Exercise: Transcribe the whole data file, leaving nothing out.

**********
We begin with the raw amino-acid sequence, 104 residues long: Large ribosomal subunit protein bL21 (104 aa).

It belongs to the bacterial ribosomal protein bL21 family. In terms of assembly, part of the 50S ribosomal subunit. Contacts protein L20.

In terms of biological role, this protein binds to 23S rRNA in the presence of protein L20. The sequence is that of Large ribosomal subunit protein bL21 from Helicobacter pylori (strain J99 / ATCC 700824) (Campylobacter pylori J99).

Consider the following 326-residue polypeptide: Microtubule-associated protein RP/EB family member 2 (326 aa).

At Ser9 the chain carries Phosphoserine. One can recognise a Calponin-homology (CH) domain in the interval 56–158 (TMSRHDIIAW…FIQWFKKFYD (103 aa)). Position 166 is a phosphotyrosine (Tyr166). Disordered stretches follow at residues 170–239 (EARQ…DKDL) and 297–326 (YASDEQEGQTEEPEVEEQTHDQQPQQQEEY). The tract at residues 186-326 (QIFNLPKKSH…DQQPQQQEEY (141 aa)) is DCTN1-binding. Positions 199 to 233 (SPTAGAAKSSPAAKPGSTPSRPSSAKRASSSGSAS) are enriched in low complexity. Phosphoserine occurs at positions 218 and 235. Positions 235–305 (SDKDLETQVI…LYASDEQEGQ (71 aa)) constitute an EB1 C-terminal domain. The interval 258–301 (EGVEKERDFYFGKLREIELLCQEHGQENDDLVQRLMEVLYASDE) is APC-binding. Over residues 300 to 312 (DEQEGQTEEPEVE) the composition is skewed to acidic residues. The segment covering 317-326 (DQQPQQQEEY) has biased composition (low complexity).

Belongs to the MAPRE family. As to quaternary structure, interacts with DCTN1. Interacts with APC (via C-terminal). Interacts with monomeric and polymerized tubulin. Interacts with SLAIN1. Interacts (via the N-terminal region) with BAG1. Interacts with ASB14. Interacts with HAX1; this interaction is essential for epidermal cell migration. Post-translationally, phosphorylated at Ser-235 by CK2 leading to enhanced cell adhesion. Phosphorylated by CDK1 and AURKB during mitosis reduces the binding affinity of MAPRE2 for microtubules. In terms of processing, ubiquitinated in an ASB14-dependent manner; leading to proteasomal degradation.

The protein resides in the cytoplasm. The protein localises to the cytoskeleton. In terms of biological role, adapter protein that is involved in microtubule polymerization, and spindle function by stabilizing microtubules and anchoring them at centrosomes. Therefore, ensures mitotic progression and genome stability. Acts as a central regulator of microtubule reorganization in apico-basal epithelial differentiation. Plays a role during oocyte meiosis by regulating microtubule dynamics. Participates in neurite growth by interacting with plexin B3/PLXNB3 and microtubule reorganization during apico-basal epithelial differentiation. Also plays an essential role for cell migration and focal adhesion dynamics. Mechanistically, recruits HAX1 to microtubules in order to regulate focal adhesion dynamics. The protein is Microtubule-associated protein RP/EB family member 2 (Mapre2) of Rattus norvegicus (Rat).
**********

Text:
We begin with the raw amino-acid sequence, 104 residues long: Large ribosomal subunit protein bL21 (104 aa).

It belongs to the bacterial ribosomal protein bL21 family. In terms of assembly, part of the 50S ribosomal subunit. Contacts protein L20.

In terms of biological role, this protein binds to 23S rRNA in the presence of protein L20. The sequence is that of Large ribosomal subunit protein bL21 from Helicobacter pylori (strain J99 / ATCC 700824) (Campylobacter pylori J99).

Consider the following 326-residue polypeptide: Microtubule-associated protein RP/EB family member 2 (326 aa).

At Ser9 the chain carries Phosphoserine. One can recognise a Calponin-homology (CH) domain in the interval 56–158 (TMSRHDIIAW…FIQWFKKFYD (103 aa)). Position 166 is a phosphotyrosine (Tyr166). Disordered stretches follow at residues 170–239 (EARQ…DKDL) and 297–326 (YASDEQEGQTEEPEVEEQTHDQQPQQQEEY). The tract at residues 186-326 (QIFNLPKKSH…DQQPQQQEEY (141 aa)) is DCTN1-binding. Positions 199 to 233 (SPTAGAAKSSPAAKPGSTPSRPSSAKRASSSGSAS) are enriched in low complexity. Phosphoserine occurs at positions 218 and 235. Positions 235–305 (SDKDLETQVI…LYASDEQEGQ (71 aa)) constitute an EB1 C-terminal domain. The interval 258–301 (EGVEKERDFYFGKLREIELLCQEHGQENDDLVQRLMEVLYASDE) is APC-binding. Over residues 300 to 312 (DEQEGQTEEPEVE) the composition is skewed to acidic residues. The segment covering 317-326 (DQQPQQQEEY) has biased composition (low complexity).

Belongs to the MAPRE family. As to quaternary structure, interacts with DCTN1. Interacts with APC (via C-terminal). Interacts with monomeric and polymerized tubulin. Interacts with SLAIN1. Interacts (via the N-terminal region) with BAG1. Interacts with ASB14. Interacts with HAX1; this interaction is essential for epidermal cell migration. Post-translationally, phosphorylated at Ser-235 by CK2 leading to enhanced cell adhesion. Phosphorylated by CDK1 and AURKB during mitosis reduces the binding affinity of MAPRE2 for microtubules. In terms of processing, ubiquitinated in an ASB14-dependent manner; leading to proteasomal degradation.

The protein resides in the cytoplasm. The protein localises to the cytoskeleton. In terms of biological role, adapter protein that is involved in microtubule polymerization, and spindle function by stabilizing microtubules and anchoring them at centrosomes. Therefore, ensures mitotic progression and genome stability. Acts as a central regulator of microtubule reorganization in apico-basal epithelial differentiation. Plays a role during oocyte meiosis by regulating microtubule dynamics. Participates in neurite growth by interacting with plexin B3/PLXNB3 and microtubule reorganization during apico-basal epithelial differentiation. Also plays an essential role for cell migration and focal adhesion dynamics. Mechanistically, recruits HAX1 to microtubules in order to regulate focal adhesion dynamics. The protein is Microtubule-associated protein RP/EB family member 2 (Mapre2) of Rattus norvegicus (Rat).